The idea is for Bradford to take less of a pounding in 2012. Injuries limited him to just 10 games last season, where he endured 36 sacks and numerous hits. If necessary, Schottenheimer can scale his system back like he did for Mark Sanchez by utilizing calming tactics like play-action, rollouts, and simple dump-offs built into the early progressions. Ideally, however, Bradford will regain his pocket poise and allow his play-caller to try and push the ball downfield.
This will require better pass protection than the Rams got in 2011. A lot of responsibility will fall on new offensive line coach Paul Boudreau. The problem areas will be at left guard and right tackle. Quinn Ojinnaka is being asked to fill the interior duties. The 28-year-old veteran has always had iffy lower-body strength. He’s the most reasonable option though, at least until massive fifth-round rookie Rokevious Watkins develops.
At right tackle is Barry Richardson, a fairly vulnerable pass-blocker, but a far more reliable all-around player than newly acquired ex-Jet Wayne Hunter. For Hunter, the athleticism is there, but the technique never has been.
Fortunately, Boudreau should have reliable prospects at the other three front line positions. Rodger Saffold continues to hone his footwork and has the athletic tools to one day become a top-10 left tackle. Scott Wells is one of the more cerebral, fundamentally sound centers in the league. And at right guard, Harvey Dahl lacks athleticism, but he’s one of the few players who can actually compensate with grit. Boudreau had better hope these guys can stay healthy, though, as the second-string is short on talent and experience.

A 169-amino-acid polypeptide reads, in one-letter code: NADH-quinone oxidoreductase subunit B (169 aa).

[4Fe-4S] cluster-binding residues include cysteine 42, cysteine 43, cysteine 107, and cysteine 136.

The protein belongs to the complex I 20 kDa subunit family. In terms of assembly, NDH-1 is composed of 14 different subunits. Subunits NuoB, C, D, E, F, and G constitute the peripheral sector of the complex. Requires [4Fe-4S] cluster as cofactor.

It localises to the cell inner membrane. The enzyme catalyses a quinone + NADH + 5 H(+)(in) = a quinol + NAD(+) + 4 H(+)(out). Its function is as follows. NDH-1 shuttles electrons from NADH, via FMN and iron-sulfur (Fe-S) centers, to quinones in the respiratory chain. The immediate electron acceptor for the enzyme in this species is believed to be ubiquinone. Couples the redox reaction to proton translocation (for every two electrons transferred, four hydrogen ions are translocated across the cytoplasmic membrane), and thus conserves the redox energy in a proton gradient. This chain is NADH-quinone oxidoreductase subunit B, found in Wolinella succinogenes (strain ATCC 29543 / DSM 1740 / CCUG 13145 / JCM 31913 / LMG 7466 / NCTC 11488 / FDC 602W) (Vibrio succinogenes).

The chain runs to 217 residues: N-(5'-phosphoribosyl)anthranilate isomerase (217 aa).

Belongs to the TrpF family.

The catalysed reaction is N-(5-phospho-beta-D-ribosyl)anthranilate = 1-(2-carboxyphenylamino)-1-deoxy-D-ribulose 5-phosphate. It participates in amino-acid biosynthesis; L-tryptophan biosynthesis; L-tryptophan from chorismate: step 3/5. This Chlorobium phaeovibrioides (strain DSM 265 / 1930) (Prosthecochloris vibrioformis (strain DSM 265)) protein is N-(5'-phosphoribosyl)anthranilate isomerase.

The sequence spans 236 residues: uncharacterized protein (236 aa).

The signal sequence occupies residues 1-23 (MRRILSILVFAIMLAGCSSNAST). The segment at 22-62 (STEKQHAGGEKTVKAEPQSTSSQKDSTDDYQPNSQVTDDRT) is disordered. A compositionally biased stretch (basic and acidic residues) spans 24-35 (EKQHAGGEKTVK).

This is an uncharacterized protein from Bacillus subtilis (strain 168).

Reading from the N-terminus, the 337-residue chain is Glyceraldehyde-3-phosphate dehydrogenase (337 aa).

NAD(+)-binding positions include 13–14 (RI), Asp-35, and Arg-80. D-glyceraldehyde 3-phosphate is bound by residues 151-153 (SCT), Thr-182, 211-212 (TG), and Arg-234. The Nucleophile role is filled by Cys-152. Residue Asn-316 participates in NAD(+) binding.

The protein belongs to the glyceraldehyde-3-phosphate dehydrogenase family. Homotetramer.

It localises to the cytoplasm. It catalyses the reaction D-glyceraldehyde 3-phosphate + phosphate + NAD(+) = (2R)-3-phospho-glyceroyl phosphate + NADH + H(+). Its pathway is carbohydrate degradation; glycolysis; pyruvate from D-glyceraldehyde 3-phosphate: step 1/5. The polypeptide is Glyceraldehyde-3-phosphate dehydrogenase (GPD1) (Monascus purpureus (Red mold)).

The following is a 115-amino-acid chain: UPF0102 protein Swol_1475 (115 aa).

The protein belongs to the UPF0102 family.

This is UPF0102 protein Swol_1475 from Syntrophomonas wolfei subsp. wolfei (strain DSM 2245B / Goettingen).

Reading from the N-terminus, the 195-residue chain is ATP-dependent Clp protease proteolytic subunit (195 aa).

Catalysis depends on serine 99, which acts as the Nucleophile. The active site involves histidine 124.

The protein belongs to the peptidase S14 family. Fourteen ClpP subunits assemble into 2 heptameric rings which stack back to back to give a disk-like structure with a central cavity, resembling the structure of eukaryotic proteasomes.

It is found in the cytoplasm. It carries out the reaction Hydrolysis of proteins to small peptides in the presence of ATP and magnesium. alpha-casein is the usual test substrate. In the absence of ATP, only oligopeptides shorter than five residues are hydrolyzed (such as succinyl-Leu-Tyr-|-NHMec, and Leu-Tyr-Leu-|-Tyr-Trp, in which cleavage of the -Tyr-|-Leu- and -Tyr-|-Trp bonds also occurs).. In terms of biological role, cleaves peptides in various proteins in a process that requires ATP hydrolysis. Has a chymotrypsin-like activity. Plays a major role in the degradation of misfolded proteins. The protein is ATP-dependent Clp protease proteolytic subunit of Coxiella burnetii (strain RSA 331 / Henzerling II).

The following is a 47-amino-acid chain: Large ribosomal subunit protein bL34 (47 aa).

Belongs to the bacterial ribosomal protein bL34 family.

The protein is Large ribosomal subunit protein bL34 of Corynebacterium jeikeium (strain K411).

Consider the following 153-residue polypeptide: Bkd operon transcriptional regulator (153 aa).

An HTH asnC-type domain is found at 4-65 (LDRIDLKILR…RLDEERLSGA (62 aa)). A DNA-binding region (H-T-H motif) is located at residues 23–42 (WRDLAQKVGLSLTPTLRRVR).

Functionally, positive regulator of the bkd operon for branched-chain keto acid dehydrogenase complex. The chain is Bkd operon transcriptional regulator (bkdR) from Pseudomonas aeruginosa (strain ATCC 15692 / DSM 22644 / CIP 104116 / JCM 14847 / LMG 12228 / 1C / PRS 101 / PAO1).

Better protection is only part of the story; the Rams still need to find someone for Bradford to throw to. They’re counting on second-round rookie Brian Quick to become an explosive playmaker outside. The 6-foot-3, 220-pounder has upside that’s been characterized as "tantalizing," but he’s leaping to the NFL from tiny Appalachian State. It’s possible that fourth-rounder Chris Givens, with change-of-direction quickness that could translate well to the slot, will be the more reliable rookie contributor in 2012.
A heap of fringe veterans and recent draft picks make up the rest of St. Louis’s receiving depth. Possession target Danny Amendola will likely start on one side. Opposite him will be either Brandon Gibson or Steve Smith. Neither is explosive, but Gibson is at least a willing run-blocker, which helps in base sets. Smith, if he can regain the career that knee problems have all but derailed, can be a smooth, soft-handed outlet. Also in the mix is last year’s third-round pick Austin Pettis, who was up and (mostly) down as a rookie and will miss the first couple of games due to a suspension.
Schottenheimer did not always have great receivers in New York, which is why tight end drag routes and seam patterns figured so prominently into his passing attack. In St. Louis, he has a lighter Dustin Keller in Lance Kendricks. The second-round pick of a year ago is a very fluid, move-oriented player when coming out of the backfield, and he’s shown the necessary athleticism to defeat some cornerbacks on the outside. Last year, Kendricks was not factored into the gameplan as often as he should have been.
Schottenheimer likes to use a fullback in the run game. The Rams would have liked to use veteran Ovie Mughelli, but the knee issues that ruined the second half of Mughelli’s 2011 season persisted. The choice will be undrafted third-year pro Brit Miller.